Adaptations increase reproductive success
Selection has been demonstrated in natural populations
When selection is strong evolution can be fast
The context of selection depends on the thing selected
Selection to benefit groups at the expense of individuals is unlikely but not impossible
Four factors can limit adaptation
Conclusion
Summary
Recommended Reading
Questions
Neutral evolution
How do gene frequencies change when there is no selection?
Why variation in genes may not produce variation in fitness
Neutral genetic variation experiences random processes
Genetic drift: the gene-pool model
Genetic drift is significant in molecular evolution
Species dynamics resemble genetic dynamics
Summary
Recommended Reading
Questions
The genetic impact of selection on populations
Genetic change is a key to understanding evolution
Genetic systems are sexual or asexual, haploid or diploid
A brief comment on the role of models in science
Genetic change in populations under selection
What population genetics implies for evolutionary biology
The fitness concept in population genetics
Quantitative genetic change under selection
Evolutionary implications of quantitative genetics
Population and quantitative genetics are being integrated
Summary
Recommended Reading
Questions
The origin and maintenance of genetic variation
Without genetic variation, there can be no evolution
Mutations are the origin of genetic variation
Rates of mutation
How random are mutations?
The effect of recombination on genetic variability
The amount of genetic variation in natural populations
Evidence of natural selection from DNA sequence evolution
Genetic variation is maintained by a balance of forces
Genetic diversity of complex quantitative traits
Summary
Recommended Reading
Questions
The importance of development in evolution
The study of development answers important evolutionary questions
What happens during development from egg to adult?
Developmental patterns are associated with phylogeny
Developmental control genes are lineage-specific toolkits for constructing organisms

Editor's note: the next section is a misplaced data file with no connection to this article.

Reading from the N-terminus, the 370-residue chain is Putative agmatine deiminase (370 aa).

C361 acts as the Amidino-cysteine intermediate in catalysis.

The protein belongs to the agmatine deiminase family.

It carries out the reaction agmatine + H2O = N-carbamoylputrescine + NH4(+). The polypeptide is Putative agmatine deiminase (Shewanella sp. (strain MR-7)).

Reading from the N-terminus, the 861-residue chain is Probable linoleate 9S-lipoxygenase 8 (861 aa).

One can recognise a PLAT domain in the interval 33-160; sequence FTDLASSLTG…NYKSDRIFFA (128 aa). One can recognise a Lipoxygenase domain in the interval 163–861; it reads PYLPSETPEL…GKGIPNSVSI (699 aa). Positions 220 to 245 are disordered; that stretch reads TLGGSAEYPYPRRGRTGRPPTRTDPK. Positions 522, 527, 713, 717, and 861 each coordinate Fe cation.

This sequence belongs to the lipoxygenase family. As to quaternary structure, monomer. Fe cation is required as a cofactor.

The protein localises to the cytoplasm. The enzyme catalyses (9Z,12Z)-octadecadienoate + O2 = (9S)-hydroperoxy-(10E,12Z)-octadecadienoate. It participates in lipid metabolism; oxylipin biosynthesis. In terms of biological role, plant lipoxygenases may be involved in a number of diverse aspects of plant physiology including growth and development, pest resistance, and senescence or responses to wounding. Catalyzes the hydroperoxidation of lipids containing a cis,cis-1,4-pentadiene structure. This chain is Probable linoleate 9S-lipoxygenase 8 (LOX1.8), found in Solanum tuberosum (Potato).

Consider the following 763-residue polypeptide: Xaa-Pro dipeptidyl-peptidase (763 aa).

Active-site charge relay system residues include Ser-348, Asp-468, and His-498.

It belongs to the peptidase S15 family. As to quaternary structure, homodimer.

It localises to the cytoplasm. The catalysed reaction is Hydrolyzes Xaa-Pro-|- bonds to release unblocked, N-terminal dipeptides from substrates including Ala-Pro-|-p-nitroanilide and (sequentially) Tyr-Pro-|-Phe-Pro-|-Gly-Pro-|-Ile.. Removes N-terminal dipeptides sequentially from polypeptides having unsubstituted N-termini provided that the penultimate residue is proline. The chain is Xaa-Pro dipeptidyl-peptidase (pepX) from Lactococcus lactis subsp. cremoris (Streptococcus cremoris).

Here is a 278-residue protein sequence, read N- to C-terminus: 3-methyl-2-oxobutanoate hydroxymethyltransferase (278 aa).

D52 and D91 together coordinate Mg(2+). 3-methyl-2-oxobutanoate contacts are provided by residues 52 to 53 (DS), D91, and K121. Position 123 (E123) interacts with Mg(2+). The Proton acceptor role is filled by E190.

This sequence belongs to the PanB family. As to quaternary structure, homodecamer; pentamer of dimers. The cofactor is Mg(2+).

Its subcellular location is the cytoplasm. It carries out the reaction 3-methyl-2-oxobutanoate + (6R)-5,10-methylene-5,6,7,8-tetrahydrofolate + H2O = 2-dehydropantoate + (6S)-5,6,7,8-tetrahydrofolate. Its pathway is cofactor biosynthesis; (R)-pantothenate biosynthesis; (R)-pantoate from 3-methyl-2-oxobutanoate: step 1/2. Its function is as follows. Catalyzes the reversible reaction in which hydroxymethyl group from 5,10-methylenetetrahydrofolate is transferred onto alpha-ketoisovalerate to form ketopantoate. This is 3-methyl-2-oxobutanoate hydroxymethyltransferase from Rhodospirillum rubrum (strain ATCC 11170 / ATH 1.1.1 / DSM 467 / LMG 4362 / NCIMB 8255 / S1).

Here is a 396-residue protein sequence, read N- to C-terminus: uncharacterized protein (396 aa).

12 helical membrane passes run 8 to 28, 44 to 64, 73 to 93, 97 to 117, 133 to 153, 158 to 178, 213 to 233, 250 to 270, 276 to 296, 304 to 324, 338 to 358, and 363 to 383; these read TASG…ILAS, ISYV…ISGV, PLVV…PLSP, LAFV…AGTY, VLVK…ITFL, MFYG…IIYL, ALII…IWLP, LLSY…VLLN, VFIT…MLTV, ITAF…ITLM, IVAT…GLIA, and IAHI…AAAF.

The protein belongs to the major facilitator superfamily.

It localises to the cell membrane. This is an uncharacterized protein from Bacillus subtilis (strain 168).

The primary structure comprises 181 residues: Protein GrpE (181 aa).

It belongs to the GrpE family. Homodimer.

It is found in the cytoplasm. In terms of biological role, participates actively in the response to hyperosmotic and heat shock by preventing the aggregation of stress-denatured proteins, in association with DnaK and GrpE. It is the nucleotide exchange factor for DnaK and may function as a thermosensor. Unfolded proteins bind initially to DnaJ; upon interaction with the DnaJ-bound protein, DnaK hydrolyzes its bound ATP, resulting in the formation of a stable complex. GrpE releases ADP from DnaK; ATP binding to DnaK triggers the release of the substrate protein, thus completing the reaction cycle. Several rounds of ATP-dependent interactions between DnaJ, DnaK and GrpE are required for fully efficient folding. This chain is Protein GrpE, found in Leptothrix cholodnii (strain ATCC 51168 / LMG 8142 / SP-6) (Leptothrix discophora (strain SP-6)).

All evolutionary change involves changes in development
Summary
Recommended Reading
Questions
The expression of variation
The environmentally induced responses of one genotype produce several phenotypes
Reaction norms help us to analyze patterns of gene expression
The genotype-phenotype map has some important general features
Macro- and microevolution meet in the butterfly wing
Adaptive plasticity in leaf development is mediated by phytochromes
Summary
Recommended Reading
Questions
Design by selection for reproductive success
The evolution of sex
To be sexual or asexual-that is the question
Variation in sexual life cycles
Distribution patterns of sexual reproduction
Sex has important consequences
The evolutionary maintenance of sex is a puzzle
Evidence on the function of sex is scarce but increasing
A pluralistic explanation of sex may be correct
Summary
Recommended Reading
Questions
Genomic conflict
Multilevel selection occurs in a nested hierarchy of replicators
Genomic conflict may have been a driving force in many evolutionary transitions
Genomic conflict in sexual and asexual systems
The cytoplasm is a battleground for genomic conflicts
Genetic imprinting in mammals-a conflict over reproductive investment?
Summary
Recommended Reading
Questions
Life histories and sex allocation
Natural selection is made possible by variation in life-history traits
To explain life-history evolution, we combine insights from five sources
The evolution of age and size at maturation
The evolution of clutch size and reproductive investment
Lifespans evolve, and so does aging
How should parents invest in male and female offspring or function?
Summary
Recommended Reading
Questions
Sexual selection
Key questions about sexual selection
Sexual selection explains the existence of costly mating traits
How did sexual selection originate?
Organisms compete for mates in contests, scrambles, and endurance rivalries
Choosing mates can increase fitness, but choice has costs